In this study, which involved over 110,000 women and men, researchers evaluated the effect of study participants' consumption of fruits; vegetables; the antioxidant vitamins-A, C, and E; and carotenoids on the development of early ARMD or neovascular ARMD, a more severe form of the illness associated with vision loss.

While, surprisingly, intakes of vegetables, antioxidant vitamins and carotenoids were not strongly related to incidence of either form of ARMD, fruit intake was definitely protective against the severe form of this vision-destroying disease.

Three servings of fruit may sound like a lot to eat each day, but these tropical fruits can help you reach this goal.

Add fresh slices to your morning cereal, lunch time yogurt or green salads.

Cut one in half and fill with cottage cheese, crab, shrimp or tuna salad.

For an elegant meal, place fresh slices over any broiled fish.

Protection against Rheumatoid Arthritis

While one study suggests that high doses of supplemental vitamin-C makes osteoarthritis, a type of degenerative arthritis that occurs with aging, worse in laboratory animals, another indicates that vitamin-C rich foods, provide humans with protection against inflammatory polyarthritis, a form of rheumatoid arthritis involving two or more joints.

The findings, presented in the Annals of the Rheumatic Diseases were drawn from a study of more than 20,000 subjects and focused on subjects who developed inflammatory polyarthritis and similar subjects who remained arthritis-free during the follow-up period.

Subjects who consumed the lowest amounts of vitamin-C rich foods were more than three times more likely to develop arthritis than those who consumed the highest amounts.

Promote Lung Health

If you or someone you love is a smoker, or if you are frequently exposed to secondhand smoke, then making vitamin-A rich foods, such as this super fruit, part of your healthy way of eating may save your life.

While studying the relationship between vitamin-A, lung inflammation, and emphysema, Richard Baybutt, associate professor of nutrition at Kansas State, made a surprising discovery: a common carcinogen in cigarette smoke, benzo(a)pyrene, induces vitamin-A deficiency.

Earlier research had shown that laboratory animals fed a vitamin A-deficient diet developed emphysema.

The latest animal studies indicate that not only does the benzo(a)pyrene in cigarette smoke cause vitamin-A deficiency, but that a diet rich in vitamin-A can help counter this effect, thus greatly reducing emphysema.

It's believed that vitamin-A's protective effects may help explain why some smokers do not develop emphysema.

There are a lot of people who live to be 90 years old and are smokers.

The implications are that those who start smoking at an early age are more likely to become vitamin-A deficient and develop complications associated with cancer and emphysema.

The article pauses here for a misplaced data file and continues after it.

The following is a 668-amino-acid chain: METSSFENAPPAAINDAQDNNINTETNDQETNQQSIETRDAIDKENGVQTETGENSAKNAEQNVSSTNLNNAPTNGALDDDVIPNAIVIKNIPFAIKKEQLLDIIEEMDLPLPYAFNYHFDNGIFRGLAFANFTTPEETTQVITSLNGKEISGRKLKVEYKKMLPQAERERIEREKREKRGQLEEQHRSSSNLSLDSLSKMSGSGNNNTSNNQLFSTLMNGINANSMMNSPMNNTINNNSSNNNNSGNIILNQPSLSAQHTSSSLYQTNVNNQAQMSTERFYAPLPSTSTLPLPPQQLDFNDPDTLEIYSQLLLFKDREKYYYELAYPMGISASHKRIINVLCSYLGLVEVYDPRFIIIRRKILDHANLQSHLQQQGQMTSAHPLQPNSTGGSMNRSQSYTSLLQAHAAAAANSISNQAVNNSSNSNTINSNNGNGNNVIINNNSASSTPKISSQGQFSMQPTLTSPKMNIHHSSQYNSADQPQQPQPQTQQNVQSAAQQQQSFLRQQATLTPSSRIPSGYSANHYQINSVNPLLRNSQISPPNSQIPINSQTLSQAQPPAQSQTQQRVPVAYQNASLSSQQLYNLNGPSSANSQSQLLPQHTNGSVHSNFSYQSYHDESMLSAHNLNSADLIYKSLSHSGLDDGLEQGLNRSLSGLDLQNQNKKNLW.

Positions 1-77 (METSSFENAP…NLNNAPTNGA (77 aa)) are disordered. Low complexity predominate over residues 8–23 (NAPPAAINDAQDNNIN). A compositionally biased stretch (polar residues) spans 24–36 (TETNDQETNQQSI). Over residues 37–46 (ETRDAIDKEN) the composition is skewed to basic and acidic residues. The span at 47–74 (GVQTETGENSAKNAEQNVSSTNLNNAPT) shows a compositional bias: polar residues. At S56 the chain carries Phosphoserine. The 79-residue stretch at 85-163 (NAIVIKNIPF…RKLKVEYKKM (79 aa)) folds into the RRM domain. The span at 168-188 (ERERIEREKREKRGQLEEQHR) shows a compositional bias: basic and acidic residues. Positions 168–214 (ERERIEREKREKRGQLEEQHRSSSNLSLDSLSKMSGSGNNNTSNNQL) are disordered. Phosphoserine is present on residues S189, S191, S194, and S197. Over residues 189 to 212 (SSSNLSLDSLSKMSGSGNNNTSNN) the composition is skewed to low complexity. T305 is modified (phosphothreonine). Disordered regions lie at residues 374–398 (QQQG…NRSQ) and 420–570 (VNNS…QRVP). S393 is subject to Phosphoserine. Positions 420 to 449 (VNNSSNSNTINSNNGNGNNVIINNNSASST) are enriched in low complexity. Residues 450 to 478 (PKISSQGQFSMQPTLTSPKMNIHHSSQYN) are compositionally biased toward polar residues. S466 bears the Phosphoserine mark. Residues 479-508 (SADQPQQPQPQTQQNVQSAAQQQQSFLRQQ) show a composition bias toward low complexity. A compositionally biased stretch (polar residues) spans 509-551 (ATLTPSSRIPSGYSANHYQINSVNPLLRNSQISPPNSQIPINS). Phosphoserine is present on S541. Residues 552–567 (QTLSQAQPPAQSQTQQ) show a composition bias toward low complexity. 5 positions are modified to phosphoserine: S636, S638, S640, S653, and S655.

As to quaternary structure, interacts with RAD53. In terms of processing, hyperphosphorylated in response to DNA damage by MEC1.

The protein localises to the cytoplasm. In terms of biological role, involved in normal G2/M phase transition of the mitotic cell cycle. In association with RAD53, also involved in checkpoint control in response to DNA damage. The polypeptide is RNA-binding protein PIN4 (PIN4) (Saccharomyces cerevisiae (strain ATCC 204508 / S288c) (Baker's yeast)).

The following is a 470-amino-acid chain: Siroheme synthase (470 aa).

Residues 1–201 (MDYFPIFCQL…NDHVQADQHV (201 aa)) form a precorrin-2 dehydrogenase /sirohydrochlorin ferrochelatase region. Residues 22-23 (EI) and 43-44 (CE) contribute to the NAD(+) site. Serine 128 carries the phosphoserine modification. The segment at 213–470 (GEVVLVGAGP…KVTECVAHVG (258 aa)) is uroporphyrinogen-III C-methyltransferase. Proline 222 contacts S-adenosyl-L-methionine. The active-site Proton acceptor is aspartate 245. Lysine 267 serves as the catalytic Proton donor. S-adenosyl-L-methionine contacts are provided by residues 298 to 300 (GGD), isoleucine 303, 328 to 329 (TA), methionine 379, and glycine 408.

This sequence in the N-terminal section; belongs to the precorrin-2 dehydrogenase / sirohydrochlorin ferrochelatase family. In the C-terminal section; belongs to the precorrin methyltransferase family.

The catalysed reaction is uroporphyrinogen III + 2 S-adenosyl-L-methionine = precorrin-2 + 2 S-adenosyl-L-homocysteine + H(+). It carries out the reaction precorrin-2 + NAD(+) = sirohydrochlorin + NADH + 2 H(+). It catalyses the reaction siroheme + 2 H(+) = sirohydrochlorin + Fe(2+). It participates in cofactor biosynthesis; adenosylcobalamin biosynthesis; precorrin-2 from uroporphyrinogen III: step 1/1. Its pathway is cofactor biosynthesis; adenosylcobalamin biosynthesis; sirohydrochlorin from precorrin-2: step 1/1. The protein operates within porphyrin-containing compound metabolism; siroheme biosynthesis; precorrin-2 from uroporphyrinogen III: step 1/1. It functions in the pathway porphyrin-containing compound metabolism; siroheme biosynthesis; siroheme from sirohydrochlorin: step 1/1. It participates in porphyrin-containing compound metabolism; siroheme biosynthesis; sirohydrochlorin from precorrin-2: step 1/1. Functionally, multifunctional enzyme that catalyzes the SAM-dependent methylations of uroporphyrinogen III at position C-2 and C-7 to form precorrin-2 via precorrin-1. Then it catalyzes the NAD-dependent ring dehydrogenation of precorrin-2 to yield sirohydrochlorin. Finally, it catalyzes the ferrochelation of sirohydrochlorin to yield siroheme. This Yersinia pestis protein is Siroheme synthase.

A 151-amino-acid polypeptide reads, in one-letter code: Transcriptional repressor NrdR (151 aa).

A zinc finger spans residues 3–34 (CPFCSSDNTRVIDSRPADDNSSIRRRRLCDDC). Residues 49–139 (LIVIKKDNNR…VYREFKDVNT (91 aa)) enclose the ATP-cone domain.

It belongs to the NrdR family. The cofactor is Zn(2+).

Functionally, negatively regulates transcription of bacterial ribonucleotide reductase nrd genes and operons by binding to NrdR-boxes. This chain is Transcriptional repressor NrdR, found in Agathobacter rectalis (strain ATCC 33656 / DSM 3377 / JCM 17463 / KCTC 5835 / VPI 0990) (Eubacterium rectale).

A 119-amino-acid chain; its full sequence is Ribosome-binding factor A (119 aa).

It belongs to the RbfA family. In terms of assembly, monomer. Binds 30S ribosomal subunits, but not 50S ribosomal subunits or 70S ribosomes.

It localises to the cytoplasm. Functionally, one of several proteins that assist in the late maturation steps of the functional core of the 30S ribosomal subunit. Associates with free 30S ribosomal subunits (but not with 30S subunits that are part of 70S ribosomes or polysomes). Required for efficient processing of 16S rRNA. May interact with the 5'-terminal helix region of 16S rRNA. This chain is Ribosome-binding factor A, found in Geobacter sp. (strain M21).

And if they have a poor diet, forget it.

If you or someone you love smokes, or if your work necessitates exposure to second hand smoke, protect yourself by making sure that at least one of Natures Super Foods that are rich in vitamin-A, such as this one, is a daily part of your healthy way of eating.

History

These super tropical fruits are native to Central America and have been long revered by the Latin American Indians.

Spanish and Portuguese explorers brought them to many other subtropical lands to which they journeyed including India, the Philippines and parts of Africa.

In the 20th century, they were brought to the United States and have been cultivated in Hawaii, the major U.S. producer since the 1920s.

Today, the largest commercial producers include the United States, Mexico and Puerto Rico.

How to Select and Store

If you want to eat them within a day of purchase, choose those that have reddish-orange skin and are slightly soft to the touch.

Those that have patches of yellow color will take a few more days to ripen.

Papayas that are totally green or overly hard should not be purchased, unless you are planning on cooking them, or unless you want to use the green ones in a cold dish like an Asian salad, as their flesh will not develop its characteristic sweet juicy flavor.

While a few black spots on the surface will not affect the taste, avoid those that are bruised or overly soft.

Papayas are more available during the summer and fall; however, you can usually purchase them throughout the year.

Papayas that are partially yellow should be left at room temperature where they will ripen in a few days.

If you want to speed this process, place them in a paper bag with a banana.

Ripe papayas should be stored in the refrigerator and consumed within one or two days, so you can enjoy their maximum flavor.

For the most antioxidants, eat those that are fully ripened:

Research conducted at the University of Innsbruck in Austria suggests that as fruits fully ripen, almost to the point of spoilage, their antioxidant levels actually increase.